A friend of mine gave me Twitterature by Alexander Aciman & Emmett Rensin and I read the entire book in one setting. Yes, it’s shticky and self-consciously so. But it’s also a lot of fun.
Aciman and Rensin play with the classics, retelling them through the medium of Twitter. Is it essential that you have read the original tales before you read the Twitter versions? No, but you’d probably get more out of the book if you have, because otherwise some of the jokes might be a bit difficult to get. Aciman and Rensin helpfully include a glossary (bromance, LOL, MILF, nose candy, and STFU are just a few of the terms that get defined) and an introduction to Twitter format, but they do not summarize the books they satirize, nor should they, since having a joke explained takes the humor out of it.
In one of my classes this semester, we used this book to look what it means to “translate” texts from one form to another (in this case, from a classic novel to Twitter) and then the students attempted to parrot Aciman and Rensin. It was enjoyable to read what they came up with too and to discuss what it means to update classics.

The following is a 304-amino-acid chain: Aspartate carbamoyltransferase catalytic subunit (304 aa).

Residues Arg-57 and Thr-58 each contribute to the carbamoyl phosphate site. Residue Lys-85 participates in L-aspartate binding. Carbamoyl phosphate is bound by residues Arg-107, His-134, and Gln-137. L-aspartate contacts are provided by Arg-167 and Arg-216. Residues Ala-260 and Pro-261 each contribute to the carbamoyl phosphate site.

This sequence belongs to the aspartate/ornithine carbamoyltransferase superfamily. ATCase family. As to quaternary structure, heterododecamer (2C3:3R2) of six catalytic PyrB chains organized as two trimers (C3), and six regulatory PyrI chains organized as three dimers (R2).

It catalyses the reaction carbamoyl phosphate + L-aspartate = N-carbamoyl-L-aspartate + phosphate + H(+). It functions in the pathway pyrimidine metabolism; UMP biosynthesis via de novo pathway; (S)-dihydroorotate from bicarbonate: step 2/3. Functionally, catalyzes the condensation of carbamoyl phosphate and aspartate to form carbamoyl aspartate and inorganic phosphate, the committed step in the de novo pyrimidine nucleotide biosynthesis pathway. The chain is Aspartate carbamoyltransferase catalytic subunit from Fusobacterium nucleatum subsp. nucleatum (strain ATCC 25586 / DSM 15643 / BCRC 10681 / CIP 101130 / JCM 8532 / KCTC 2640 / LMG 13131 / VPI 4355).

If you like, for example, Mel Brooks’ films, you’ll probably like Twitterature by Alexander Aciman & Emmett Rensin, but you’re also likely to find the joke wearying halfway through.
As I’ve mentioned before, I research children’s books. In reading a few books that were published in both the UK and the US, I’ve noticed that the English is not always consistent. The English in children’s books is often adjusted so UK children study “maths” while US children study “math,” for example, or wear “trousers” versus “pants,” or spell “favourite” with the “u.” But in a number of books, I’ve come across very sloppy translation (because translating between Englishes is indeed translation). I wonder if publishers are particularly careless about children’s books or if this is a problem in literature for adults, too.
I recently received information on Caterpi, a new website where freelance translators can find jobs. I haven’t tried it out, but Caterpi offered a special link for readers of Brave New Words, so you can get one month free on the site. I’d be interested to hear from anyone who tries it out.
Originally from Chicago, I lived in southern Sweden for nearly 5.5 years, and moved to southern Wales in September 2006. I completed a Ph.D. translation studies in June 2009 at Swansea University, with a dissertation on the translation of children's literature.
Now I live in Norwich, England, where I am a lecturer at the University of East Anglia, and I also work as a translator, writer, and editor.
Contact me at bravenewwords (AT) gmail (DOT) com.